Good evening all, and a happy belated new year.
It appears 2019 is going to be a year of change for me, whether I like it or not! I don’t deal well with change, especially when it’s forced on me, but developments in the day job mean more responsibility and a great big stumble beyond my comfort zone.
Oh the joys.
In other news, I’ve had my first rejections on the novel. Three, to be exact. Generic and uninspiring. After careful consideration, I’m afraid that Chasing Shadows isn’t for us / doesn’t fit with our publishing schedule / is a steaming pile of horse shit.
OK. So nobody said it was shit, but generic responses are not what I’m looking for.
I could just press on and find another six agents / publishers to sub to, but what’s the point in that? Another round of rejections and another set of people that I can’t re-submit to.
I know from reading others’ experiences that if an MS shows promise then some form of encouragement is usually included in the response from the agent, even if it’s still a rejection.
I thought about paying for a literary consultancy to assess Chasing Shadows, but what’s the point if I’m already having doubts that my MS isn’t all it needs to be?
So instead of forking out for an assessment, I’ve invested a small sum of money in a book on the editing process, written by the owner of a leading literary consultancy. I’ve read the book cover to cover, and whilst it’s not a cure-all and a surefire way to make my MS a bestseller, I can now see Chasing Shadows wasn’t even close to being sent out to agents.
So first things first, I’ve gotten rid of the prologue. Apparently, prologues put a lot of agents off, as it looks like you haven’t got a strong enough opening. Also, my prologue was written from a secondary character’s POV and not my protagonist. Also it was basically just backstory. Also… well, there was a lot of things wrong with it and removing it hasn’t detracted from the novel.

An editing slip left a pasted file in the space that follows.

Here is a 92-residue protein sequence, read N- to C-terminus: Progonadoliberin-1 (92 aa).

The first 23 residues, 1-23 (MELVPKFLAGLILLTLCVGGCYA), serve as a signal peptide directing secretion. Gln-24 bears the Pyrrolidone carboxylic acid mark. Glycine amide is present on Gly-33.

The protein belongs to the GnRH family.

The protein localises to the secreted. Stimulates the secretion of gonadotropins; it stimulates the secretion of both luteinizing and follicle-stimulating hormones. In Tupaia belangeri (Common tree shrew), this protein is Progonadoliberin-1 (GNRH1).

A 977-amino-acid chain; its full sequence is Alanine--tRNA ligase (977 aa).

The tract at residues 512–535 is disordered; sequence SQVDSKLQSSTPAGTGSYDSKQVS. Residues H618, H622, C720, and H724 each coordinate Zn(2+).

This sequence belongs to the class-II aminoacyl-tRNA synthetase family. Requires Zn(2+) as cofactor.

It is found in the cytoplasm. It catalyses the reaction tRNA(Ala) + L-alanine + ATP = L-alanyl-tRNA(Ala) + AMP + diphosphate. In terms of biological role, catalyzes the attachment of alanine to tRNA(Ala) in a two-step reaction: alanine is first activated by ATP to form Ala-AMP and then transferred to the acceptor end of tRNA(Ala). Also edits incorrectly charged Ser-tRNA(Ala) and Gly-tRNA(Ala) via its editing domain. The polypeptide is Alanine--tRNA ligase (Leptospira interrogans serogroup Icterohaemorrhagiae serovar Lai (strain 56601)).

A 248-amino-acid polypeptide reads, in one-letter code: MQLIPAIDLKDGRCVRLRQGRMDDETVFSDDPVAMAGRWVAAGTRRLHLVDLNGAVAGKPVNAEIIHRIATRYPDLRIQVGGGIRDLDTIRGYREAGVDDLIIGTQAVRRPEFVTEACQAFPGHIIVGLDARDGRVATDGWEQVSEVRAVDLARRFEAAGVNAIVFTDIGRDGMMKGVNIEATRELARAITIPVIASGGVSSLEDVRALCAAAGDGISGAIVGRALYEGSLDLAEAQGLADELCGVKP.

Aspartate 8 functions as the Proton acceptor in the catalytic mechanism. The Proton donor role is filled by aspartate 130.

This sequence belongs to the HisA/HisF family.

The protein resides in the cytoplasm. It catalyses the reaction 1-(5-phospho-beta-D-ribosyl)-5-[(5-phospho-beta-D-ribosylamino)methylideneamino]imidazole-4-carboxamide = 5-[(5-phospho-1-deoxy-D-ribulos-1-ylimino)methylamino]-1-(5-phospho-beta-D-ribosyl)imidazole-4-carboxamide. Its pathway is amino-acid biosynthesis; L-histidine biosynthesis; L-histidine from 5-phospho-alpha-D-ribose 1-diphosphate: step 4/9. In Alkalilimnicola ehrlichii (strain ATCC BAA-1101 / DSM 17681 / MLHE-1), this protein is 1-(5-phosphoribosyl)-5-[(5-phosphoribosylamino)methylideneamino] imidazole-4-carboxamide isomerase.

Secondly, my protagonist’s emotional arc needs a lot more development. The issues she deals with are personal to me and I suppose I’ve been frightened to ‘bleed onto the page’ so to speak. But if I want her experience to sound authentic, if I want my potential readers to sympathise and pull for her, then I have to put my fears aside and tell it how it is.
Thirdly, although I believed I had a handle on the infamous Show Don’t Tell thing…. I really, really hadn’t. I tend to write naturally in first person viewpoint, and whilst Chasing Shadows was written in multiple close third person (by necessity of the plot), I’ve used the opportunity, subconsciously, for my characters to provide a running commentary on proceedings by way of their thoughts, instead of being subtle and using the way they interact within the scenes to simply hint at their thoughts and emotions, allowing the reader to fill in the rest.
So I have much revising to do. Starting with a total rewrite of at least the first two chapters.
Have I already said FML???
The only thing keeping me sane is that I’m confident my plotting is sound. Until I decide that it isn’t.